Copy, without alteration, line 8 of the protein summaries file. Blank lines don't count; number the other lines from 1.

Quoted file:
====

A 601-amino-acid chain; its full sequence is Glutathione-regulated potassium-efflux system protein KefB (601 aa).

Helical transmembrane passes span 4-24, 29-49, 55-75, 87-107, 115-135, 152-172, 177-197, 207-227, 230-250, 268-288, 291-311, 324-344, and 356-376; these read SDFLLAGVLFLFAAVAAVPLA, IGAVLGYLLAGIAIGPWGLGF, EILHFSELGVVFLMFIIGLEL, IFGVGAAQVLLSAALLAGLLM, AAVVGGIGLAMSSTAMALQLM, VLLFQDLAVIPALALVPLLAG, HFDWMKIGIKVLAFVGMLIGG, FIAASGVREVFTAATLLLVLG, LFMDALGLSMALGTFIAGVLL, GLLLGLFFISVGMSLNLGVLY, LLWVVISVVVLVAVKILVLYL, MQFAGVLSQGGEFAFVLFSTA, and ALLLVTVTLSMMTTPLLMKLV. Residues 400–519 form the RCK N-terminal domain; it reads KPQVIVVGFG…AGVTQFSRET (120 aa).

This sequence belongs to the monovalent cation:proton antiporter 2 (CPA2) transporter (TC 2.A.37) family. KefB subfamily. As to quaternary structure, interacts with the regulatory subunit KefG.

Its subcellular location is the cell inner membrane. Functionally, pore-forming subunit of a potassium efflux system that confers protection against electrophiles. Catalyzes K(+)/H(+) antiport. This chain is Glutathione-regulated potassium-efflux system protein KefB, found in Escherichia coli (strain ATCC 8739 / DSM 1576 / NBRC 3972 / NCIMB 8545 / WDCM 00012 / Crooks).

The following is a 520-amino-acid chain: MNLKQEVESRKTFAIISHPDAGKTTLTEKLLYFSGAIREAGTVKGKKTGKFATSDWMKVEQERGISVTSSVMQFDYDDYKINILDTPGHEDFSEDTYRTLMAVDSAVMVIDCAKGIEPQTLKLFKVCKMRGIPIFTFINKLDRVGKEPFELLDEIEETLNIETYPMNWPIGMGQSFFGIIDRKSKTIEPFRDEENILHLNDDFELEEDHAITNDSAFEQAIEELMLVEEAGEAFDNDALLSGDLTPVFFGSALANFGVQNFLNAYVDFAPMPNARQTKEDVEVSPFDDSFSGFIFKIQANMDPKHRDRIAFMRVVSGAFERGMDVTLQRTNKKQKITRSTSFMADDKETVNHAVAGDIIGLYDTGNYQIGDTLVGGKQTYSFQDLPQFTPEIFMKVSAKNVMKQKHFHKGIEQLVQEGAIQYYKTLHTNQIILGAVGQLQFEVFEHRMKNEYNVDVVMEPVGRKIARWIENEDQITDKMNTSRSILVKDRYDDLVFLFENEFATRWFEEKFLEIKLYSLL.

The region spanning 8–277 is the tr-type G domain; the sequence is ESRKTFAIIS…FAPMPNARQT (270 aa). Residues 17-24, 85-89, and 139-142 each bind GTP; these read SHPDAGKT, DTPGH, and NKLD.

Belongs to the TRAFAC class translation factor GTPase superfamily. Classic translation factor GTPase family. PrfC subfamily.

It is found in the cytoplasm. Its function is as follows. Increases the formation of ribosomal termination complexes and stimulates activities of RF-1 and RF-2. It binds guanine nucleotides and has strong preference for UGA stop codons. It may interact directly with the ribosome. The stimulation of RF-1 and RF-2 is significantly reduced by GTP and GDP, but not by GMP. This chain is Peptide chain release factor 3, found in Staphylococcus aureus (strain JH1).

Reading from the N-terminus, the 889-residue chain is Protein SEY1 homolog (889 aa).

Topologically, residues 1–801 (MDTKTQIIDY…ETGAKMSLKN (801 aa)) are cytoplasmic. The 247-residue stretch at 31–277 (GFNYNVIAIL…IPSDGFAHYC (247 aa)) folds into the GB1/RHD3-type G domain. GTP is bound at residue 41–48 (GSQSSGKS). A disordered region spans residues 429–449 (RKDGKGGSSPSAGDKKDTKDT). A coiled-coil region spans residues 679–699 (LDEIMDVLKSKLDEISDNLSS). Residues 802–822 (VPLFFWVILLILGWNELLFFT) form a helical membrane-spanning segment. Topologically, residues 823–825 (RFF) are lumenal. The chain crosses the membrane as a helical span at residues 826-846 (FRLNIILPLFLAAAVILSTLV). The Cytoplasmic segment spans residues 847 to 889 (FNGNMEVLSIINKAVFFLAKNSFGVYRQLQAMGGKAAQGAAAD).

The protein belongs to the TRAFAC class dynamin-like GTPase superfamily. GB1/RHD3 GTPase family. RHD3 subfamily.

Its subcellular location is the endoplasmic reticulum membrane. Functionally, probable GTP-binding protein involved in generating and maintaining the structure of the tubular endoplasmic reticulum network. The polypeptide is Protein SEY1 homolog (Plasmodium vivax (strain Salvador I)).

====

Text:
It is found in the cytoplasm. Its function is as follows. Increases the formation of ribosomal termination complexes and stimulates activities of RF-1 and RF-2. It binds guanine nucleotides and has strong preference for UGA stop codons. It may interact directly with the ribosome. The stimulation of RF-1 and RF-2 is significantly reduced by GTP and GDP, but not by GMP. This chain is Peptide chain release factor 3, found in Staphylococcus aureus (strain JH1).